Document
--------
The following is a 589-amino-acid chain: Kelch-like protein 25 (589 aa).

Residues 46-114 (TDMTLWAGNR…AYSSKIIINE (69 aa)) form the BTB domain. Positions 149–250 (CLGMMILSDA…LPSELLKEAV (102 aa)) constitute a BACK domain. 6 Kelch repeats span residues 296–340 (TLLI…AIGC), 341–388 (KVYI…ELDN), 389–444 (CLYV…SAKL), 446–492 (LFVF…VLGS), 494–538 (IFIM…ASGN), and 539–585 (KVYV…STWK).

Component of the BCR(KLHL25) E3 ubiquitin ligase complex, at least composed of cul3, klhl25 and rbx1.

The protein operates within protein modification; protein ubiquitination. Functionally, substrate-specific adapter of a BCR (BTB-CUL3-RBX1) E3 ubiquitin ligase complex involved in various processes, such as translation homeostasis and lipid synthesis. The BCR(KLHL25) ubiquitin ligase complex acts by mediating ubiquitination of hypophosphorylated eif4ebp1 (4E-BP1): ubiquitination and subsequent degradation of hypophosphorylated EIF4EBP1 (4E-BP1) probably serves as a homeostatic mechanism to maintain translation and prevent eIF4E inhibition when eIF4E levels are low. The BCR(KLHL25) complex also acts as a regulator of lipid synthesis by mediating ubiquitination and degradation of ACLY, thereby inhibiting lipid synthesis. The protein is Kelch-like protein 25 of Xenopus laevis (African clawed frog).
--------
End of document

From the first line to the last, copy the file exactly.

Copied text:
The following is a 589-amino-acid chain: Kelch-like protein 25 (589 aa).

Residues 46-114 (TDMTLWAGNR…AYSSKIIINE (69 aa)) form the BTB domain. Positions 149–250 (CLGMMILSDA…LPSELLKEAV (102 aa)) constitute a BACK domain. 6 Kelch repeats span residues 296–340 (TLLI…AIGC), 341–388 (KVYI…ELDN), 389–444 (CLYV…SAKL), 446–492 (LFVF…VLGS), 494–538 (IFIM…ASGN), and 539–585 (KVYV…STWK).

Component of the BCR(KLHL25) E3 ubiquitin ligase complex, at least composed of cul3, klhl25 and rbx1.

The protein operates within protein modification; protein ubiquitination. Functionally, substrate-specific adapter of a BCR (BTB-CUL3-RBX1) E3 ubiquitin ligase complex involved in various processes, such as translation homeostasis and lipid synthesis. The BCR(KLHL25) ubiquitin ligase complex acts by mediating ubiquitination of hypophosphorylated eif4ebp1 (4E-BP1): ubiquitination and subsequent degradation of hypophosphorylated EIF4EBP1 (4E-BP1) probably serves as a homeostatic mechanism to maintain translation and prevent eIF4E inhibition when eIF4E levels are low. The BCR(KLHL25) complex also acts as a regulator of lipid synthesis by mediating ubiquitination and degradation of ACLY, thereby inhibiting lipid synthesis. The protein is Kelch-like protein 25 of Xenopus laevis (African clawed frog).